The dancers wear specially designed jewelry made with beads: necklaces, bracelets, armbands and ear ornaments. The nose piercing jewelry has been replaced nowadays by a painted motive. They add ankle bells to accentuate the beats tapped out by the feet. Palms and soles are painted with a red liquid called “Alta”. The costume, jewelry and bells are sacred items

Sambalpuri Folk Dance

This is a folk dance from western Odisha, and is influenced by both tribal and rural cultures. This is a high-energy dance form and is performed by various tribes in Odisha. The instruments used in this dance form are dhol and mahuri. 

Sambalpuri Dance
Sambalpuri Dance (courtesy WikeMedia)

Dalkhai , Rasarkeli , Jai phula, are performed by women and young girls and as the name suggests, owes its origin to the western part of Odisha. The stanza of the songs start with– Dalkhai bo, Rasarkeli bo, Jai phula bo, referring to the girlfriend of the dancer.

This is usually performed in the villages during festivals like Dussehra, Bhaijiuntia, Phagun Puni, Nuakhai etc. Rangabati  is one of the Sambalpuri songs which has become famous worldwide.

Ghumura Nacha

Ghumura Dance (or Ghumra Dance) is one of the most leading folk dances from Kalahandi district of Odisha.

It is believed that to kill the demon king Mahisasur, one of the war-musical instruments collected was the Ghumura instrument which was formed by the fusion of the dambaru of Lord Shiva and the veena of goddess Saraswati. The ghumra is  a pitcher-shaped drum which is tied around the dancer’s neck. They play on the drum while dancing to the accompaniment of songs which describe stories of hunting to everyday joys and sorrows of the people. The dancers execute intricate movements, jumps and pirouettes in a fast tempo.

Ghumura dance is depicted in Sun Temple of Konark confirming this dance form is from the medieval period.

Ghumura Dance performance at Odisha Tribal Sports Meet
Ghumura Dance performance at Odisha Tribal Sports Meet (courtesy Wikipedia)

In the ‘Madhya Parba’ of “Sarala Mahabharata” Ghumura has been mentioned as: Dhola Madala Gadi je Ghumura Bajai Ghumura je Ghumu Ghumu Hoi Garajai.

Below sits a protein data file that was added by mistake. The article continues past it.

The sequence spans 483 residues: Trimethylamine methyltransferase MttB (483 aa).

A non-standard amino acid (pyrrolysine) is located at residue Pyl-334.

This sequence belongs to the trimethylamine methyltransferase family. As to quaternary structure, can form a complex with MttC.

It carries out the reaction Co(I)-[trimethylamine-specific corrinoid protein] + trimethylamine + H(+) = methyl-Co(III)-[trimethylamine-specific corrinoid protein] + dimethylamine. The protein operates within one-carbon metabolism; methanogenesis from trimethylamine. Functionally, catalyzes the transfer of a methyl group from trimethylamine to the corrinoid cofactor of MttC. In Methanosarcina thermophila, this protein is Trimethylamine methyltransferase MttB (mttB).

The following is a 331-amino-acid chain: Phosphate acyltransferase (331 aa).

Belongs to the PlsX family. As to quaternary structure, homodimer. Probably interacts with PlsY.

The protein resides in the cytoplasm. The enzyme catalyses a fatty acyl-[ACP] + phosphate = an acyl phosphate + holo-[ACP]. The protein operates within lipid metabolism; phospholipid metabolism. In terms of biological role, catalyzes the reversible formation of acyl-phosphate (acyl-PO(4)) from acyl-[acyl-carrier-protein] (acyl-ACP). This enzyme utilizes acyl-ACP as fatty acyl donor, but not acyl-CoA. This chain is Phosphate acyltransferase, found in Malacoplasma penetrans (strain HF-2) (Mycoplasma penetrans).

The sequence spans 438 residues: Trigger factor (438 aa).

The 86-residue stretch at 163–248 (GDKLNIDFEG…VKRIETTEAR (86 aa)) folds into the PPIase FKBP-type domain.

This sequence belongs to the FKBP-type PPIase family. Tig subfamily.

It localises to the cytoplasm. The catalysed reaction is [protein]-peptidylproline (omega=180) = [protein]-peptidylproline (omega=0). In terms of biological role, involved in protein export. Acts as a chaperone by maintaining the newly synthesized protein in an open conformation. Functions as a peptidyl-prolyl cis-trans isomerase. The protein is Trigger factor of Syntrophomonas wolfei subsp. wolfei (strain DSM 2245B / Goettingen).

Traditionally this dance is also associated with Nuakhai and Dasahara celebrations in Kalahandi and large parts of South Western Odisha.

Mahari Nacha

This dance form is known as Parijata flower of Utkal (Odisha). This is a devadasi dance form and is performed in front of Lord Jagannath. It depicts the union of Lord Jagannath and the great Nari Mahari. This art form depicts the emotions of devotion, love, and life.

Ranapa Nacha

Ranapa literally means a stilt. In this dance form, the dancers stand upon stilts and dance with utmost ease. It is rampant among the cowherd communities primarily in Ganjam district of Odisha. Young boys of this community perform during festivals of Dola Yatra & Giri Govardhan Puja. They wear anklets which produce jingling sounds and sing songs about the childhood days of Lord Krishna. The dance comprises many acrobatic feats and certain martial arts skills.

Jodi Sankha Nacha

The Jodi Sankha or double conch is a combined presentation of rural music along with Badya and Nrutya. The dance form is martial in nature. Other than conch, the accompanying musical instruments include Changu- Baja (a kind of drum) and Mahuri (Odia version of shehnai). The artists in this dance wear colourful costumes and dance to melodious music while blowing the conch. This form comes from the Ganjam district. 

Chaitee Ghoda Nacha

This folk dance  also known as the dummy Horse Dance is performed by the fishermen caste or the Kaibartas during the month of ‘Chaitra‘ (March-April). It is in honour of their deity Vasuli devi. The dancer rides a bamboo horse which is beautifully decorated with colourful frilled cloth pieces, beads and small bells and is performed to the tune of dhol and mahuri. The dancer makes a circuitous journey of the village and villagers participate in it.

Ghoda Nacha, photo by Prateek Patnaik
Ghoda Nacha, photo by Prateek Patnaik (courtesy gapuphotography.com)

It is connected with the Shakti cult of coastal regions and the performance team includes a male and female character apart from the musical accompanists. The Rauta, male character is the main singer cum commentator who delivers the main part of mythology while the Rautani, female character plays the role of Rauta’s wife as his co-singer and dancer. The dance is made lively with off the cuff dialogues and hilarious episodes.

Bagha Nacha